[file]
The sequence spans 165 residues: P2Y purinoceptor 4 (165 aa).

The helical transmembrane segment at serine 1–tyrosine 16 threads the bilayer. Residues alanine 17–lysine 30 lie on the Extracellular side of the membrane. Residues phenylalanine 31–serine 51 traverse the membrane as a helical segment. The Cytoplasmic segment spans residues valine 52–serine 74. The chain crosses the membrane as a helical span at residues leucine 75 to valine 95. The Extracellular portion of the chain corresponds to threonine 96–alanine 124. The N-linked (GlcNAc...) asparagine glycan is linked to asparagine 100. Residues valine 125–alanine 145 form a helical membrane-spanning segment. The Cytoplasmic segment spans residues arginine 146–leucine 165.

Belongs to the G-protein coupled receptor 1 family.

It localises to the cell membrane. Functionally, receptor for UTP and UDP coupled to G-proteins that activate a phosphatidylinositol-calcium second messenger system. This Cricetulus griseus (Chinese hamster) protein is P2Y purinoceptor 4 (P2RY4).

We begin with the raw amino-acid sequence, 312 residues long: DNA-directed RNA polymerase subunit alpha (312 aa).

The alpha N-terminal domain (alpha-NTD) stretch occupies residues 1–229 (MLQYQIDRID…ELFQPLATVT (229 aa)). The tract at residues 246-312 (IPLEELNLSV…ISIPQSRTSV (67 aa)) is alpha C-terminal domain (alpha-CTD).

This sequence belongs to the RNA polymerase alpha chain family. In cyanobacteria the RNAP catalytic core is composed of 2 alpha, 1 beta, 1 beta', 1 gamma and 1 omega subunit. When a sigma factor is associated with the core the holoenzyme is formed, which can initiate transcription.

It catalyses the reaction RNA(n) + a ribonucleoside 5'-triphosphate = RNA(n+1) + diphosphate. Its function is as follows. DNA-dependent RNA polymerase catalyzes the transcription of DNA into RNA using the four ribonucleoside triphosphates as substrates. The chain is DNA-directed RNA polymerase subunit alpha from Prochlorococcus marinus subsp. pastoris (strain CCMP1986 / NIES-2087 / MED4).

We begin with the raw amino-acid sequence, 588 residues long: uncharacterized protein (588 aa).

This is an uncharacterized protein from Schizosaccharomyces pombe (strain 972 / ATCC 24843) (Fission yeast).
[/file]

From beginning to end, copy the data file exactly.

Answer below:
The sequence spans 165 residues: P2Y purinoceptor 4 (165 aa).

The helical transmembrane segment at serine 1–tyrosine 16 threads the bilayer. Residues alanine 17–lysine 30 lie on the Extracellular side of the membrane. Residues phenylalanine 31–serine 51 traverse the membrane as a helical segment. The Cytoplasmic segment spans residues valine 52–serine 74. The chain crosses the membrane as a helical span at residues leucine 75 to valine 95. The Extracellular portion of the chain corresponds to threonine 96–alanine 124. The N-linked (GlcNAc...) asparagine glycan is linked to asparagine 100. Residues valine 125–alanine 145 form a helical membrane-spanning segment. The Cytoplasmic segment spans residues arginine 146–leucine 165.

Belongs to the G-protein coupled receptor 1 family.

It localises to the cell membrane. Functionally, receptor for UTP and UDP coupled to G-proteins that activate a phosphatidylinositol-calcium second messenger system. This Cricetulus griseus (Chinese hamster) protein is P2Y purinoceptor 4 (P2RY4).

We begin with the raw amino-acid sequence, 312 residues long: DNA-directed RNA polymerase subunit alpha (312 aa).

The alpha N-terminal domain (alpha-NTD) stretch occupies residues 1–229 (MLQYQIDRID…ELFQPLATVT (229 aa)). The tract at residues 246-312 (IPLEELNLSV…ISIPQSRTSV (67 aa)) is alpha C-terminal domain (alpha-CTD).

This sequence belongs to the RNA polymerase alpha chain family. In cyanobacteria the RNAP catalytic core is composed of 2 alpha, 1 beta, 1 beta', 1 gamma and 1 omega subunit. When a sigma factor is associated with the core the holoenzyme is formed, which can initiate transcription.

It catalyses the reaction RNA(n) + a ribonucleoside 5'-triphosphate = RNA(n+1) + diphosphate. Its function is as follows. DNA-dependent RNA polymerase catalyzes the transcription of DNA into RNA using the four ribonucleoside triphosphates as substrates. The chain is DNA-directed RNA polymerase subunit alpha from Prochlorococcus marinus subsp. pastoris (strain CCMP1986 / NIES-2087 / MED4).

We begin with the raw amino-acid sequence, 588 residues long: uncharacterized protein (588 aa).

This is an uncharacterized protein from Schizosaccharomyces pombe (strain 972 / ATCC 24843) (Fission yeast).